ANR is the absolute star of the show, and seems to take great delight in playing the octogenarian matchmaker.  He is mesmerising every time he appears, and his facial expressions and reactions to every other character are superb.  For his part, Nagarjuna is quietly competent as Nageshwar Rao with a subtle but effective performance, and his romance with Ramalakshmi in the second half is an absolute delight to watch.  There seems to be something in Temple’s theory that Shriya Saran’s irritation factor is related to the length of her hair, as here she has long hair and is actually pretty good.  Shriya looks beautiful and displays an engaging personality as a 1920’s traditional villager, and she is just as stunning as the cool and efficient Dr Anjali.  I vote Shriya always has long hair in her movies!

Manam

Nagarjuna and Shriya also share good chemistry together, which is sadly conspicuously absent in the romance between Samantha and Chaitanya, although to be fair the script really doesn’t ever let them develop much sparkage except in the way of confrontation.  Despite the lack of passion with Chaitanya, Samantha shines as Priya / Krishna.  She sparkles in her songs, and is full of bubbly enthusiasm as she meets Nageshwara, but her pain at her perceived husband’s betrayal is obvious as is her contempt of Chaitanya’s Nagarjuna.  Chaitanya is also better than usual, although that may be because his role mainly requires him to play a drunk and obnoxious college student which he seems to fit well.  The usual suspects pop up as various mothers, fathers, cousins etc, but do watch out for the brief cameo appearance of Amitabh Bachchan which garnered plenty of cheers from the audience.

Manam

It’s not all perfect though – the inclusion of Ali as a dance teacher is unnecessary and M.S. Narayana’s role is too obvious and crude to fit with the rest of the characterisation.  However Brahmi is good as Nagashwara’s assistant and without any misogynistic humour, he manages a restrained performance that proves he can act perfectly well when required.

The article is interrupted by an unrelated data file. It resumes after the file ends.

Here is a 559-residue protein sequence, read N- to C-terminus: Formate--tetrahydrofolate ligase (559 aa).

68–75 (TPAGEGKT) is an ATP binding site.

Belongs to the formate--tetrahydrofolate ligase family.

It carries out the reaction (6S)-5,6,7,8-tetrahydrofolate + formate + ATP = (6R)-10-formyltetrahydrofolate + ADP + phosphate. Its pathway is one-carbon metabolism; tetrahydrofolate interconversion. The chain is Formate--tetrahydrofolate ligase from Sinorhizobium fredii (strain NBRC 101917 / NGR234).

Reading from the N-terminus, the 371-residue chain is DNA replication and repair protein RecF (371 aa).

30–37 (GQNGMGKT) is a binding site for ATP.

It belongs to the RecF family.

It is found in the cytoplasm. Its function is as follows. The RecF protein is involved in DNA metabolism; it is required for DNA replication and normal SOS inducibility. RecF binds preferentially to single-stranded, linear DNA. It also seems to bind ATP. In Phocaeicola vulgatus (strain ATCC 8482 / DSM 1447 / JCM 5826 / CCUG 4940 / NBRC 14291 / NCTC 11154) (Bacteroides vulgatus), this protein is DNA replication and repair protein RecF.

Manam benefits from a sweet and  simple telling of a relatively convoluted story.  There are no exciting car chases, no big fight scenes and no cliff-hangers (even though the last few minutes attempt to raise the dramatic tension), but overall it’s an entertaining and watchable film.  All praise must go to Akkineni Nageswara Rao and Nagarjuna for their exemplary performances, but the younger generation hold their own, with even Chaitanya showing that he learnt something from the rest of his family while on set.  Definitely recommended viewing and a last performance to savour from one of the legends of Telugu cinema.

Sahasam

Sahasam-Telugu-Movie-Poster

Who doesn’t love a good treasure hunt and adventure? Chandrasekhar Yeleti and the team who made Sahasam, that’s who! Well, at least they certainly haven’t made such a film so I have to wonder. Loosely drawing inspiration from Hollywood blockbusters like the Indiana Jones franchise and Telugu forebears such as Mosagallaku Mosagadu, this had the potential to be a highly entertaining tale. I expected better from the director of one of my favourites, Anukokunda Oka Roju.